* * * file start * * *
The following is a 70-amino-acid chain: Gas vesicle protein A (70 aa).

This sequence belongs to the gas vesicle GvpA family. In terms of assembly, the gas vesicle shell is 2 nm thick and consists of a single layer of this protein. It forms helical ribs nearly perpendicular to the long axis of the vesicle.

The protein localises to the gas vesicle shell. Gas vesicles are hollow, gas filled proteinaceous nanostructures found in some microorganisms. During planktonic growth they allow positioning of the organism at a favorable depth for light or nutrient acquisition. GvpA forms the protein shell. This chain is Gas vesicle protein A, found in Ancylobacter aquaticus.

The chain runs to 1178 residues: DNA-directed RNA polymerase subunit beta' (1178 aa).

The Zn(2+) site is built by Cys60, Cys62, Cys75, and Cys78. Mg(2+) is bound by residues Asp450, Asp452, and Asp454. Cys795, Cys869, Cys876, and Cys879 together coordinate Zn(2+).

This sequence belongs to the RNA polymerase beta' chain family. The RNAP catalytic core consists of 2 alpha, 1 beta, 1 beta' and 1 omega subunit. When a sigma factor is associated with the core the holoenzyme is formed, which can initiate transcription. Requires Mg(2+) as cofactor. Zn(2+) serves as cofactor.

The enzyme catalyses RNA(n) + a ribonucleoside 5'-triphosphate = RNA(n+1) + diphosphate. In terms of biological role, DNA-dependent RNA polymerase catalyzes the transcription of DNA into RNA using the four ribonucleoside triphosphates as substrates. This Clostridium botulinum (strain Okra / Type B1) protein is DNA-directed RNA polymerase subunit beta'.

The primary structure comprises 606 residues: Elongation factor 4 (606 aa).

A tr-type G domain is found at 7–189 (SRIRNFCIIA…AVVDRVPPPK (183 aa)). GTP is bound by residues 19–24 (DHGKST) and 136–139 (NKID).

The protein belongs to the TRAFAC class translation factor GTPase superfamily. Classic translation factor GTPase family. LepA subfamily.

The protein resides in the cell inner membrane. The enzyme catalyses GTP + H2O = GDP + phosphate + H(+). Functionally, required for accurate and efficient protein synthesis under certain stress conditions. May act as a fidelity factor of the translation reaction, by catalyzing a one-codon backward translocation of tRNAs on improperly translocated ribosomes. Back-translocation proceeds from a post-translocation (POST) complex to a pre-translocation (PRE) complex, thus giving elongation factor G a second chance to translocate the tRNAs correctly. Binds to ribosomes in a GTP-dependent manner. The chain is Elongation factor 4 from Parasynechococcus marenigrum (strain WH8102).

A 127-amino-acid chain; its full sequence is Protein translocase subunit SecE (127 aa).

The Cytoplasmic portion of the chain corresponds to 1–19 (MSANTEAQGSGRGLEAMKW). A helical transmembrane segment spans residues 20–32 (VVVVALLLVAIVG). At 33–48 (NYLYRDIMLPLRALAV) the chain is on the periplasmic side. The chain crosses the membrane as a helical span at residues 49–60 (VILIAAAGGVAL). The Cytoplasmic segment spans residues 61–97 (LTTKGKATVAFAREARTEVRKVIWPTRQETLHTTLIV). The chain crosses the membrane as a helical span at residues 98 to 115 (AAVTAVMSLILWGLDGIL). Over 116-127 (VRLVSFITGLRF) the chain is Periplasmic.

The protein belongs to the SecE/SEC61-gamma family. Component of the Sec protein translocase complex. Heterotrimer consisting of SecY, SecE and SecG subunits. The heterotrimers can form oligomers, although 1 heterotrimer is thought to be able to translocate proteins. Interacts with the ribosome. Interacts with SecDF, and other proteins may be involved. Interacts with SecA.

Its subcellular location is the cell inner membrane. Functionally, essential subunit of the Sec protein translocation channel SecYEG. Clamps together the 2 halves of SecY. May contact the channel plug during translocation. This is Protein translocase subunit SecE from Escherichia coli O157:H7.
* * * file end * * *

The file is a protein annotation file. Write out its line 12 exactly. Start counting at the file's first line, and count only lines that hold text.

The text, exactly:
A 127-amino-acid chain; its full sequence is Protein translocase subunit SecE (127 aa).